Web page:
Groundbreaking For Research
Last spring, this magazine published an oral history of Kell Hall, the university’s first permanent building and longtime research science headquarters, which we recently demolished to make way for much-needed greenspace. This spring, we’re planning to break ground on the newest addition to the Atlanta Campus: the third phase of Georgia State’s Science Park.
Occupying an entire city block, the Science Park already features the university’s most advanced research facilities. The project’s first two phases yielded the Petit Science Center in 2010 and the Research Science Center in 2016.
Once complete, the new building will contain eight floors of ultramodern, biosafety-commissioned laboratory space dedicated to the study of infectious diseases, a critical piece of our expanding research portfolio.
But our research isn’t growing in just a bricks-and-mortar sense. Our research community is larger and more productive than ever. Last year, Georgia State faculty earned more than $100 million in sponsored funding for the fifth year in a row. We’re now one of the fastest-growing research institutions in the nation.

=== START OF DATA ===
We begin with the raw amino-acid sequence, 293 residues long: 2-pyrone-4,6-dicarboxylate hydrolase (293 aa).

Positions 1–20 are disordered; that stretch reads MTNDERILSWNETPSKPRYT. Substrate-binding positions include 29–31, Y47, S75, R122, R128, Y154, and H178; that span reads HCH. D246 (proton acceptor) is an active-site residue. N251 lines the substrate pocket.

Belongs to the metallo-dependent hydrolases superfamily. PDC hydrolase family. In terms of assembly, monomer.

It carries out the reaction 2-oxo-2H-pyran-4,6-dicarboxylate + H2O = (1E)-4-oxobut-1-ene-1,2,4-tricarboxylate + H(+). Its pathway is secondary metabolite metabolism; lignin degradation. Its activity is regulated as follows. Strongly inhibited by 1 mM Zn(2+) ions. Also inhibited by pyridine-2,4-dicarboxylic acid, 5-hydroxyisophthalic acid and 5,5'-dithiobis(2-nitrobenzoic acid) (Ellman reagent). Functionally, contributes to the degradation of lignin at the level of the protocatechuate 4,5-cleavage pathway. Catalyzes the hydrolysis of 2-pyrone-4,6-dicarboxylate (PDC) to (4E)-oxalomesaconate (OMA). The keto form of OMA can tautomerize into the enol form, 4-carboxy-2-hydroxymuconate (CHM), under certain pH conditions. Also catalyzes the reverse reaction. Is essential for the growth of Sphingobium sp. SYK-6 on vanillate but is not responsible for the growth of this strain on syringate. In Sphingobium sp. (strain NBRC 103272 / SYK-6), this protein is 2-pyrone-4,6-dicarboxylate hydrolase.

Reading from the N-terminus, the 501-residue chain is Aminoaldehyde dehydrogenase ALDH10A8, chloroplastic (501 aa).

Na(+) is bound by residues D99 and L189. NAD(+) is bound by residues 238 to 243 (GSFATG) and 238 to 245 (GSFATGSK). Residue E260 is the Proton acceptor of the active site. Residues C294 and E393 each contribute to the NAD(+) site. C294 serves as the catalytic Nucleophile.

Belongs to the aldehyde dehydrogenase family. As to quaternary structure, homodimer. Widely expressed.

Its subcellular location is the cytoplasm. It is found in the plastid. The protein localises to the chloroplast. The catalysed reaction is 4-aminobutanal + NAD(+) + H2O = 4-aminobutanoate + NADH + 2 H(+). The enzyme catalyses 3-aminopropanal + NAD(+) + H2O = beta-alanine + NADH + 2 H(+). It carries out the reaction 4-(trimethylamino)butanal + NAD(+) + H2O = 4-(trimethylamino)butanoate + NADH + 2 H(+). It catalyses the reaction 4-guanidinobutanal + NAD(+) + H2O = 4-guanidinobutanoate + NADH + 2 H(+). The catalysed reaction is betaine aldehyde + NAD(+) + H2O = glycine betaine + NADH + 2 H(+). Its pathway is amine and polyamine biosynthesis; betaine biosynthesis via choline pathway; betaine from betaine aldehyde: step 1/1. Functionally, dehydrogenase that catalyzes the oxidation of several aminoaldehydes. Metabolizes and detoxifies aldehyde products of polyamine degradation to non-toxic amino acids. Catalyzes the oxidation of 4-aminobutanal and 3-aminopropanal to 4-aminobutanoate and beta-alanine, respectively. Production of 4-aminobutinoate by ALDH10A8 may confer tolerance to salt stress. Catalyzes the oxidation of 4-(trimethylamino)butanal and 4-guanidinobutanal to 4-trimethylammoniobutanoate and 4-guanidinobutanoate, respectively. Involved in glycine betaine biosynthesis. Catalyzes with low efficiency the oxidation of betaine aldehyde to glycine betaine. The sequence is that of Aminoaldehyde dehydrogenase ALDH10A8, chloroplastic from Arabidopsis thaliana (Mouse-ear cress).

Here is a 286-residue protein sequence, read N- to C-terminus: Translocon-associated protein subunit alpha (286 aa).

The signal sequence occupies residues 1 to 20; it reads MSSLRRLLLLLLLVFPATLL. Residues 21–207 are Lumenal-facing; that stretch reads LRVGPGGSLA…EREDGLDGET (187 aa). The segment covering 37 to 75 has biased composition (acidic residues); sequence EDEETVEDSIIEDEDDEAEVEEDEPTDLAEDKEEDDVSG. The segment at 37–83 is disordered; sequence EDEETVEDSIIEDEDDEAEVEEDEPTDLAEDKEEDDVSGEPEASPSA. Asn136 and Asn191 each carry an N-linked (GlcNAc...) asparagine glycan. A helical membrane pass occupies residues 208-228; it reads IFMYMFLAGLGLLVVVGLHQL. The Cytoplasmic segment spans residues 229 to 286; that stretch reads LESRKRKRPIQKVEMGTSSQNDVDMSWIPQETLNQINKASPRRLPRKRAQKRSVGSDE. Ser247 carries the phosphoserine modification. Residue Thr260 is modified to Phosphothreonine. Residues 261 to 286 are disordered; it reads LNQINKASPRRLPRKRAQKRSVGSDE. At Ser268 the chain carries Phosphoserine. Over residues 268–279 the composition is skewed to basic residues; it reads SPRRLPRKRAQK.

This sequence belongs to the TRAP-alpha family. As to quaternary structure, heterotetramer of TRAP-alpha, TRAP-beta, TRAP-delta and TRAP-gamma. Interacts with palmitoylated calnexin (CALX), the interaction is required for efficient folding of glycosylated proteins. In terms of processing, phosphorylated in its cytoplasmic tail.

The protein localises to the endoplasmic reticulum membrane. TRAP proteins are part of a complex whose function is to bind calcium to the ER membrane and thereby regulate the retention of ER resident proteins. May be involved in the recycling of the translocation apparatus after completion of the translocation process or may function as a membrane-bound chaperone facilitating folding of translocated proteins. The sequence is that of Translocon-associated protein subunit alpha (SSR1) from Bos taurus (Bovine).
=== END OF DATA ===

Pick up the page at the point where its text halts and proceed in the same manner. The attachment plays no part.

But while these statistics are impressive, they don’t tell the whole story of research at Georgia State. That’s because they don’t show you the ways our faculty are making an impact in communities here in Georgia and across the world.
At the Perimeter College campus in Clarkston, a city known as the “Ellis Island of the South,” faculty have established a Prevention Research Center to address the health needs of the thousands of migrants and refugees living there.
In the Institute for Biomedical Sciences, researchers are working to develop what could be the first successful universal flu vaccine, which would eliminate the need for annual flu shots, as well as the first safe vaccine and effective treatment for respiratory syncytial virus, which hospitalizes tens of thousands of infants in the U.S. every year.
A collaboration among the Andrew Young School of Policy Studies, the College of Arts & Sciences and the J. Mack Robinson College of Business, the Evidence-Based Cybersecurity Research Group is uncovering vital information about online criminal activity that could help protect people, businesses and governments.
And just weeks ago, Regents’ Professor Jenny Yang published an exciting breakthrough: a new tool that could significantly improve our ability to find, diagnose and treat cancer before it has spread. Yang, who holds 35 patents, also recently became the university’s first professor to be awarded a fellowship by the National Academy of Inventors.
These are just a few examples of how researchers at Georgia State are making a difference #TheStateWay.
Mark P. Becker